The Codex/EU law link

 

 

For over 15 years, Codex’s Committee on Nutrition and Foods for Special Dietary Uses (CCNFSDU) has been focusing on vitamin and mineral supplements with the view to setting an unnecessarily low borderline for dosages that could be regarded as foods. This paves the way for governments to consider anything over these dosages as drugs, in the process deeply threatening the various disciplines such as functional, nutritional and integrative medicine that use high dose supplementation in place of conventional pharmaceutical drugs.  Although it’s theoretically possible for nutrients to be authorised as drugs, the sheer cost of proving both efficacy and safety is prohibitive for the vast majority of smaller companies that dominate this therapeutic natural products market. The pharmaceutical companies could also register nutrients as drugs, but they won’t see much merit in undercutting their patented core products with unpatented natural products that yield much lower returns.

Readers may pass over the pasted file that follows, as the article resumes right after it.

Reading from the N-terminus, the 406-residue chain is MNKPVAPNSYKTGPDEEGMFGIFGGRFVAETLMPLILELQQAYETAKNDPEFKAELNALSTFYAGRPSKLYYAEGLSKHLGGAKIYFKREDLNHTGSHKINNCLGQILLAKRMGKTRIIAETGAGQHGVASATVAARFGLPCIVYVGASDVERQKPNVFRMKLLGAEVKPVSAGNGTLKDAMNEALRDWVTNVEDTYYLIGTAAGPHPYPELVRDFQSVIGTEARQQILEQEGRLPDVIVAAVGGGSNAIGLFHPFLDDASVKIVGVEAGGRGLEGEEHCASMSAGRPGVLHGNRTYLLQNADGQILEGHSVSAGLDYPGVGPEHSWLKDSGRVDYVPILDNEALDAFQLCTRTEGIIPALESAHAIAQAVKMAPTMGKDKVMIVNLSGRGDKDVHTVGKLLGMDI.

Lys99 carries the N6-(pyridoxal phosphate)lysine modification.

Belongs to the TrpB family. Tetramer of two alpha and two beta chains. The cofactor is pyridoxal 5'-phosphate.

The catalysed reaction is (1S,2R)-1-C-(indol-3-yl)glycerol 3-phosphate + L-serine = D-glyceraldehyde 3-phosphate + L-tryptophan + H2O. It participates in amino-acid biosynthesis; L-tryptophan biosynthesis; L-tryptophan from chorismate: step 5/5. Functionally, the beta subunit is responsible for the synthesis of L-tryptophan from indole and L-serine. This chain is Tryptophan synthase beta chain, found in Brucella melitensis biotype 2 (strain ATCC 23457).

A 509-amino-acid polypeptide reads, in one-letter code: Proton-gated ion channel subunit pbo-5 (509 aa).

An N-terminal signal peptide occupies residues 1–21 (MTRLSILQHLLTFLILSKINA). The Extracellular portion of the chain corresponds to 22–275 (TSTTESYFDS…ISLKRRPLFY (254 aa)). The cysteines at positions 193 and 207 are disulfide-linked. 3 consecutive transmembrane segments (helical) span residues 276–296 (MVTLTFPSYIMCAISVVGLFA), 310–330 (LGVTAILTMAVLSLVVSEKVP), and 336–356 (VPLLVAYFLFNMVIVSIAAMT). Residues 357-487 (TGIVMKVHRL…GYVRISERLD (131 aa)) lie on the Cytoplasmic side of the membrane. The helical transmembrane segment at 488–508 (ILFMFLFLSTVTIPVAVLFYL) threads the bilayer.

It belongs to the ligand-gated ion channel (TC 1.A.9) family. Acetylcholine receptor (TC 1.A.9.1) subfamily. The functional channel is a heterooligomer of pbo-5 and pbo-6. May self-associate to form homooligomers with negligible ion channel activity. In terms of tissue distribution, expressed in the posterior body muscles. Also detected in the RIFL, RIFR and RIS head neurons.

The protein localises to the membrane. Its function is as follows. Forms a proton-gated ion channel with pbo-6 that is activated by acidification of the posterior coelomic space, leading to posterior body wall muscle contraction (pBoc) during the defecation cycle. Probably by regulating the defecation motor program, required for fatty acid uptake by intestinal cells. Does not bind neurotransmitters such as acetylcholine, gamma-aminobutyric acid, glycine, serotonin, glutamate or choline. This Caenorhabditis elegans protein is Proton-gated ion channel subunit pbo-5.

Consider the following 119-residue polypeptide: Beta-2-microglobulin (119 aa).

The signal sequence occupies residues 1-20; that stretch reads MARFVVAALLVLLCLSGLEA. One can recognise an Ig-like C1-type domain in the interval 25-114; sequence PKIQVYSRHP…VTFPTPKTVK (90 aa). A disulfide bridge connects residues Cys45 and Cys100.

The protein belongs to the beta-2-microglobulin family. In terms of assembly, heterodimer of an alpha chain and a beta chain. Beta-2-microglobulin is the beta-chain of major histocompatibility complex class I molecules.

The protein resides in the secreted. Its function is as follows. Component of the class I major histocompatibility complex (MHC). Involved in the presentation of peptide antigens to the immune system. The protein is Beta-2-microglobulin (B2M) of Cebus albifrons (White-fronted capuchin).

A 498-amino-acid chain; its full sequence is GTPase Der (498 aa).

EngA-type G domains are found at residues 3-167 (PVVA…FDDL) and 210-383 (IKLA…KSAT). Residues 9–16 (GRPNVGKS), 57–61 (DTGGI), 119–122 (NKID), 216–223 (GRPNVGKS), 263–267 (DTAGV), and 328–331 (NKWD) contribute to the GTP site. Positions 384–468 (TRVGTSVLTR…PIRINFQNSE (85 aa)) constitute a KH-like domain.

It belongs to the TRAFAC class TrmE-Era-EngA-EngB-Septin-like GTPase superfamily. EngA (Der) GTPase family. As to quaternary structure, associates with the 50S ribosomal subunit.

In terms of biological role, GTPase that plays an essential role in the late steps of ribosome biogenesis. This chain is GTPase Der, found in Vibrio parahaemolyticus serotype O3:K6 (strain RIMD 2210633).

In 2002, a European Union (EU) Directive was narrowly pushed through the European Parliament as a means of harmonising laws on vitamin and mineral food supplements across its then 15 and now 27 Member States. This law, which was challenged with partial success by the European campaign group, the Alliance for Natural Health (ANH), aims to both control what vitamin and mineral forms you can include in food supplements, as well as the maximum dose at which you can sell the product. The ANH was only able to challenge that part of the law that was already in force, namely which ingredients could be used. One of the clear wins in the case, which was won in the High Court in London in 2004 and then referred to the European Court of Justice in Luxembourg for its ruling in July 2005, was that natural forms of vitamins and minerals—that were at great risk of being banned because of the cost of proving their safety and bioavailability—were forced outside the scope of the Directive. Fortunately, they are now regarded rightfully as foods and if you want to consume concentrated carotenoids extracted from carrots or folate from spinach, you will be affected by the very same general food laws affecting the green grocer who sells the whole vegetables. This is a definite win for us, the consumer.

 

 

 

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